If Scotland were to vote for independence, it would face a whole host of problems. Would it have an army? An intelligence service? Both would have to be established. A tax collection agency? A financial regulator? Numerous new civil service departments would have to be established, including a Debt Management Office, to run its borrowing operations, a foreign service, complete with embassies in all major international capital cities and so on and so on. All of these would have to be conjured, in a tedious and expensive logistical phase that would come immediately after independence.
But though substantial, problems such as these are not big enough to knock out the whole pro-independence argument. Setting up structural governmental apparatus would be a draining exercise, and after the euphoria of winning independence, the tedium of the task would come as a sharp back-to-earth-with-a-bump corrective to the jubilant Holyrood mood. The language of hope and aspiration would very quickly turn to that of hard slog, of tasks that lie ahead and of jobs only half done.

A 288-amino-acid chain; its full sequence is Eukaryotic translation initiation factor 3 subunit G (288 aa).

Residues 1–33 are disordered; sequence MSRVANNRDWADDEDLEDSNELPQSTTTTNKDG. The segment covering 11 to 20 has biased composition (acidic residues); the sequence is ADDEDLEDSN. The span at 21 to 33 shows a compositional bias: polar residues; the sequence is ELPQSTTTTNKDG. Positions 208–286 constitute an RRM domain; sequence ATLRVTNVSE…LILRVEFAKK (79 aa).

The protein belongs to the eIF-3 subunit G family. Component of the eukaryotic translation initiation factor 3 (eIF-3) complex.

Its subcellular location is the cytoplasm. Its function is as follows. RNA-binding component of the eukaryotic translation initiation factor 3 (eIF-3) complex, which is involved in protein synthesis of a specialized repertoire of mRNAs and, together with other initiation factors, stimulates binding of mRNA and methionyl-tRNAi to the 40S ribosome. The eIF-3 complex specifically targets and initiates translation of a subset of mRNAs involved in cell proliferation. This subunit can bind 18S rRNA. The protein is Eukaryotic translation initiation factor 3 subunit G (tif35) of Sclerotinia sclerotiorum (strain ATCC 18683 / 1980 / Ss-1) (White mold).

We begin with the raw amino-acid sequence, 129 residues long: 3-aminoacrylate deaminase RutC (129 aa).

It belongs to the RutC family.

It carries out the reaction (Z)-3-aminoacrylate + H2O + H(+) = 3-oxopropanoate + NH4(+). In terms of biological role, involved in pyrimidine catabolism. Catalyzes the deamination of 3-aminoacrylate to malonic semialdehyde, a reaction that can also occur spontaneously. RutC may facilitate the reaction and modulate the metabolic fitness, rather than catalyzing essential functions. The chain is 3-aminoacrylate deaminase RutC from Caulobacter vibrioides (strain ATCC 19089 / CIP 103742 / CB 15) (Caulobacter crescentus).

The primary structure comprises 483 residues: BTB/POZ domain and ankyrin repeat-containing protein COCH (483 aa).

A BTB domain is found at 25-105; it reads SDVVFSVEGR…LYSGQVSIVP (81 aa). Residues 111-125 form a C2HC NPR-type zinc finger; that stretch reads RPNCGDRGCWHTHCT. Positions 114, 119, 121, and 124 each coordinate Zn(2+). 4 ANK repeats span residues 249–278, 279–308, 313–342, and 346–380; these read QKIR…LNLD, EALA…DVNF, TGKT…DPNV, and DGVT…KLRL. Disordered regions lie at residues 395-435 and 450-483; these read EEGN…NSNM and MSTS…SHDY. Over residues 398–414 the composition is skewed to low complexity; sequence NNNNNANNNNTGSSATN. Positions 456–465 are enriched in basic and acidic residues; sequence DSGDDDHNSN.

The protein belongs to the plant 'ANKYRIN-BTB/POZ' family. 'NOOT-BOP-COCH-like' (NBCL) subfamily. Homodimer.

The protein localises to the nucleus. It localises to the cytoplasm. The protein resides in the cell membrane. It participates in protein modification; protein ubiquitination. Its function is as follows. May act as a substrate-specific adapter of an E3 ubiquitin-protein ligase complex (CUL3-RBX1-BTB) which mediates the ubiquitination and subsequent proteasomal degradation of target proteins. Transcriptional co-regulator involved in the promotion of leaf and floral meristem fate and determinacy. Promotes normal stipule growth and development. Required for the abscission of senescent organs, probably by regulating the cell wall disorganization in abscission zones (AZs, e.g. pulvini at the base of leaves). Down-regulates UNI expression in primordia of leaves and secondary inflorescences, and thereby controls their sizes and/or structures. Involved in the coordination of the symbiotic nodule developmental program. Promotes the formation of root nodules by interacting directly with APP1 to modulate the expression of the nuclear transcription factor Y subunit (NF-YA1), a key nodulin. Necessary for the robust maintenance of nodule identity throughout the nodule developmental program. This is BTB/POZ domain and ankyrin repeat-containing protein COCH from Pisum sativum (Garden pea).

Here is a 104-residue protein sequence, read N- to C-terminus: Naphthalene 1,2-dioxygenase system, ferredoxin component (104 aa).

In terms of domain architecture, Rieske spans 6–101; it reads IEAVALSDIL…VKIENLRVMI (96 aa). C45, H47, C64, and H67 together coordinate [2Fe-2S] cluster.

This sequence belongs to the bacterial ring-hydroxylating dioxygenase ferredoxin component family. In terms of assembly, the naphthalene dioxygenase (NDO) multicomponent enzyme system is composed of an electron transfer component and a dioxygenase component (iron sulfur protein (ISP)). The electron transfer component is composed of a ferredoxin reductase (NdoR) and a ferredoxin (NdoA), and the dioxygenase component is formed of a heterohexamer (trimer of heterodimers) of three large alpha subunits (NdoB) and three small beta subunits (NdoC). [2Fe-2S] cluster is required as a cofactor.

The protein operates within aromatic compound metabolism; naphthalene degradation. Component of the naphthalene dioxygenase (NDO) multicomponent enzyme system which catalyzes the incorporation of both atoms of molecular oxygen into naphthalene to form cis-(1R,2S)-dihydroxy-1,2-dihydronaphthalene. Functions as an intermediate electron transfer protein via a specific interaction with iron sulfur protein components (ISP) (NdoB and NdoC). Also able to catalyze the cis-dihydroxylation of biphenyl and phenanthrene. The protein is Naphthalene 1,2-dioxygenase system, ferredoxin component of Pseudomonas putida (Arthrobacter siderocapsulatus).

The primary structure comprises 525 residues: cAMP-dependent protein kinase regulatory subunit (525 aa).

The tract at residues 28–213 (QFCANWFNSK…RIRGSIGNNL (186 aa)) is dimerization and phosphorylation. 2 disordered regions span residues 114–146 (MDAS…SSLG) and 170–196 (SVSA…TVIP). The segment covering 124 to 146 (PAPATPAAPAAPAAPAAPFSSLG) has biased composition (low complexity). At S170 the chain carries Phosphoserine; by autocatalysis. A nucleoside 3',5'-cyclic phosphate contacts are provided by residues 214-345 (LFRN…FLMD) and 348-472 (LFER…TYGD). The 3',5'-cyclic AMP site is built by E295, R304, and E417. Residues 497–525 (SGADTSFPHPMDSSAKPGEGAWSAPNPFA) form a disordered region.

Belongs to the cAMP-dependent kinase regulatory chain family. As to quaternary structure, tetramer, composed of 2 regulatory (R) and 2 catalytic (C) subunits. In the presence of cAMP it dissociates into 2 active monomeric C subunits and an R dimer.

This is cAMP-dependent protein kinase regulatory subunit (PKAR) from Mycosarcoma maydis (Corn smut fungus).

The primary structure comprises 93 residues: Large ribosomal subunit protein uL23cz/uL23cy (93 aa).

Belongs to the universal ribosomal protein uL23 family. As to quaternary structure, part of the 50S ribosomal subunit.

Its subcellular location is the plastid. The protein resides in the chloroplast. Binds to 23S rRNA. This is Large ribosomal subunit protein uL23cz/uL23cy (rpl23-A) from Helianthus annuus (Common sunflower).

But if these circumstances were ever to arise, then the resilience and intelligence of the Scottish people would be more than enough to deal with the consequences. The SNP might go into a period of political frailty, but it would do so knowing that its principle objective had been achieved and that the constitutional alteration to Scotland would be irreversible. Almost all of the problems Scotland would face would be solvable in the short to medium term.
Almost, but not all. It’s hard to overstate the problem faced by the SNP over the pound. It knows that it cannot go into the referendum offering to take Scotland into the euro. That would be a catastrophe and Salmond knows it.
Likewise, claiming that an independent Scotland would establish its own currency would blow a hole in all of his party’s economic planning. The question that kills the idea of issuing a New Scottish Pound is simply—what would it be worth? The answer is that nobody can know for certain, but that on the balance of probability it would suffer a substantial devaluation relative to the UK pound and would be prone to bouts of dangerous volatility.
Which brings the argument back to sharing the UK pound, which this week the Chancellor, Shadow Chancellor and Chief Secretary to the Treasury made clear in a rare show of party unity,…